The paper "Mclibel Film by Franny Armstrong and Ken Loach" is a good example of a movie review on business. Part 1 - This section introduces “ two people who wouldn’ t say sorry” , namely Helen Steel and Dave Morris. They are ordinary people who talk about childhood bullies and the need to bring children up to stand up for what they believe in. It is clear that they have the moral courage to stand up to the powerful junk food provider, McDonald's but they did not realize how much their early protests would later change their lives, and at first, they did not realize that their protest group was being infiltrated by spies employed by McDonald's. Part 2 - McDonald's sends a writ to the protestors and demands that they apologize.
The two protesters show great courage in refusing to do this. The whole legal system seems to favor McDonald's because the protesters had to represent themselves while McDonald's had the best lawyers money can buy. Part 3 - Helen and Dave had to defend every word that had been printed in the protest leaflet.
They won the argument about the nutritional dangers of junk food. The next question was about McDonalds’ advertising strategy – they were claiming to serve nutritious food, and they were advertising directly to children, even in schools and cinemas. The example of direct marketing at a children’ s party was described as brainwashing. Part 4 - The actor who played the clown character Ronald McDonald is shown saying how he could not remain in that job because it bothered him to be selling junk food to children. McDonald's tries to stop the court action against Helen and Dave, but there is no basis for agreement because McDonald's will not agree to any of Helen's and Dave’ s conditions.
Damage to the environment through packaging is shown. Part 5 - In 1996 the anti-McDonalds protest makes its presence felt on the internet, which was just coming into its own as a means of publicity. This brought them more donations and supporters. Some workers report on the poor working conditions, such as low pay, high turnover, and very repetitive, mechanized work with no room for initiative. No union activity is allowed on McDonald's premises. Part 6 - The culture of McDonald's is described as one of uniformity, conformity, and control and this is becoming increasingly the norm in modern society.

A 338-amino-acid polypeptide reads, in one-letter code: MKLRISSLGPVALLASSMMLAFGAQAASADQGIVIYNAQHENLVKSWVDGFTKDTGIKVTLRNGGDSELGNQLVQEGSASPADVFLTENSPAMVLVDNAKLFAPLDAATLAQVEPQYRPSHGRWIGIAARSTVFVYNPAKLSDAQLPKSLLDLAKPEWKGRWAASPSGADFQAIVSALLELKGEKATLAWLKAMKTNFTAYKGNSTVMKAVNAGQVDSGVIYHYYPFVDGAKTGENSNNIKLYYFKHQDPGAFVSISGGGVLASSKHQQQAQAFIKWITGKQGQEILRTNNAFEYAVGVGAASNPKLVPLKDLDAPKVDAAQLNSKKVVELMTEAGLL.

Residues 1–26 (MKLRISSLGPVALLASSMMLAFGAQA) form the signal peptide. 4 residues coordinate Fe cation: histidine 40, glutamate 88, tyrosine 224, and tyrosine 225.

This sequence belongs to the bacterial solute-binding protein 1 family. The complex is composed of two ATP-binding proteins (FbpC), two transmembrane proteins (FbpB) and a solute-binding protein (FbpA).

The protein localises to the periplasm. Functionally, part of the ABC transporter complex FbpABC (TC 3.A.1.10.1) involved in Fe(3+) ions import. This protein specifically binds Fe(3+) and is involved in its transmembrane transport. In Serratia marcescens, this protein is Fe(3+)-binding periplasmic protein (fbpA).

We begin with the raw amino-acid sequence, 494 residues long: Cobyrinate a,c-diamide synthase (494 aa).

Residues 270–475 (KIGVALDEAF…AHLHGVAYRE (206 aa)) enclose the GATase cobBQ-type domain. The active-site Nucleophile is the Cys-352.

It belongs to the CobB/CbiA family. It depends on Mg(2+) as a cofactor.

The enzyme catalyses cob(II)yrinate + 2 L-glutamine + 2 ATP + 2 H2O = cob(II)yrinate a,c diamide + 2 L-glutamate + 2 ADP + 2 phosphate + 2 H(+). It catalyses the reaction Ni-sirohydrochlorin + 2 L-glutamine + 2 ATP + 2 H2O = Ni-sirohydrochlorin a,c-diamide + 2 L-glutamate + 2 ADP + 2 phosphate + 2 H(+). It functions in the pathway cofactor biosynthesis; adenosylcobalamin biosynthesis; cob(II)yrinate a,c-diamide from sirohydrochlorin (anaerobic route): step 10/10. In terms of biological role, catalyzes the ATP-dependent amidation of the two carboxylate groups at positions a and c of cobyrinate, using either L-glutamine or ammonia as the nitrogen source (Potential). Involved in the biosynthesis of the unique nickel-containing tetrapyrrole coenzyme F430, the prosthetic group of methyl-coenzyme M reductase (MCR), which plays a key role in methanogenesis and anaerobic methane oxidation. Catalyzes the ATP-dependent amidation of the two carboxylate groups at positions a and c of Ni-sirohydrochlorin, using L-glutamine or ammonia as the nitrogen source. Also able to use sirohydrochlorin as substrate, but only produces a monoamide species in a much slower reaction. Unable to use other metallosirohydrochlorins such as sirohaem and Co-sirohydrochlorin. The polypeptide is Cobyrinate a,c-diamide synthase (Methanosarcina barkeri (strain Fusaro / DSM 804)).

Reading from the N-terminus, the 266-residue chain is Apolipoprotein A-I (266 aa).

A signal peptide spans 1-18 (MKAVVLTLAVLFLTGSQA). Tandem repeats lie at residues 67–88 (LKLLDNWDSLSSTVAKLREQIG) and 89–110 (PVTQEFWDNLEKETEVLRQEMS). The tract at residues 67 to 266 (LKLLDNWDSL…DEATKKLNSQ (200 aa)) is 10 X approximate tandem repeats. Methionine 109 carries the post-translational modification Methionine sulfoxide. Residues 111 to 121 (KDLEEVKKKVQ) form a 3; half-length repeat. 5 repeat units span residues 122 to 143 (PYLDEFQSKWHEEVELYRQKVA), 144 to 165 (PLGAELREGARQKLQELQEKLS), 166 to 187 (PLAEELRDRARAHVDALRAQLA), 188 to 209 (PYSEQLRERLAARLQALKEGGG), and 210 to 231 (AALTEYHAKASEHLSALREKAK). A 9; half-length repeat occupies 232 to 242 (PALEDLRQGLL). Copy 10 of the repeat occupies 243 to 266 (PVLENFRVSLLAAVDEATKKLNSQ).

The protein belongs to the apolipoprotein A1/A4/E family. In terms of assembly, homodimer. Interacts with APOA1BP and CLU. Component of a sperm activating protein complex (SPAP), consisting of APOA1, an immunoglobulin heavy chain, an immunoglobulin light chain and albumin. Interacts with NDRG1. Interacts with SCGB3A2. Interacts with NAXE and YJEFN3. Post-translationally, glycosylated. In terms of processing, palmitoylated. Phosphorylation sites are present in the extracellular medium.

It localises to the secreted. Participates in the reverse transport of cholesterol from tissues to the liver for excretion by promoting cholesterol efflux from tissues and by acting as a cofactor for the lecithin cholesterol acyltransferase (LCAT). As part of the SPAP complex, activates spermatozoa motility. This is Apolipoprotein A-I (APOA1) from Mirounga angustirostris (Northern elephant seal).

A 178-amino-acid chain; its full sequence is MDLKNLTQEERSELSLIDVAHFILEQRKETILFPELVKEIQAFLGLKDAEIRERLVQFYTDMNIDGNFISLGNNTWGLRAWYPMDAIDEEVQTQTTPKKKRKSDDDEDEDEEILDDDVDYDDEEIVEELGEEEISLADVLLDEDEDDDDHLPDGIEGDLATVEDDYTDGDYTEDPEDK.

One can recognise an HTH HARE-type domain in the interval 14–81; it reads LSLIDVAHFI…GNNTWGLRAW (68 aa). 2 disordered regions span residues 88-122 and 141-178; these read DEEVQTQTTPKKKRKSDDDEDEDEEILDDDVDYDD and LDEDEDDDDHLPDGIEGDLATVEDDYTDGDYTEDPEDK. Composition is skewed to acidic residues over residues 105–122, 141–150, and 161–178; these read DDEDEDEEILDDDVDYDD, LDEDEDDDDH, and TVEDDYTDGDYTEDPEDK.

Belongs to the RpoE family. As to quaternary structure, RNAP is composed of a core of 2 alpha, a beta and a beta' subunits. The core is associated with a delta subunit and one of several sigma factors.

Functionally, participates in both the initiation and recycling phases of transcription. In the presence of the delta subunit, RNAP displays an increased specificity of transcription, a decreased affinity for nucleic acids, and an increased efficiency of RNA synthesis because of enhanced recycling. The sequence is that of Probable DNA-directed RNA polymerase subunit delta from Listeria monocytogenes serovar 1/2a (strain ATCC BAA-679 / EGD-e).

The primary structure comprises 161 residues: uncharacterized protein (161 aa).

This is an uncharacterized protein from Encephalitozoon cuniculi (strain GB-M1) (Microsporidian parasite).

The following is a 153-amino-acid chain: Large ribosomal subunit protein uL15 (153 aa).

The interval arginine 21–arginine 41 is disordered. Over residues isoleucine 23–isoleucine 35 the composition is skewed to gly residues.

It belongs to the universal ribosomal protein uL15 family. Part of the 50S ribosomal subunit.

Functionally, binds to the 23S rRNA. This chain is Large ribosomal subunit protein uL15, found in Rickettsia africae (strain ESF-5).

The issue of animal welfare is raised, and the use of chemicals in cattle farming is shown to cause disease in humans. Poultry conditions are shown to be cruel – they are treated as a commodity and not a living being. Part 7 - The cost of McDonald's seems cheap when you consider the cost of a meal, but the point is made that there is a much greater cost in terms of harm to the environment and risk to human health.
The role of multinational corporations is discussed – they have more power than some countries. Part 8 - After 340 days in court, the judgment day comes. The protesters were fined £ 60,000 which was reduced to £ 40,000 on appeal. About half of their points were upheld by the court. Part 9 - The protesters take the UK government to the European Court on freedom of speech issues. They win this case. The film shows how two ordinary people can take on a multinational and win.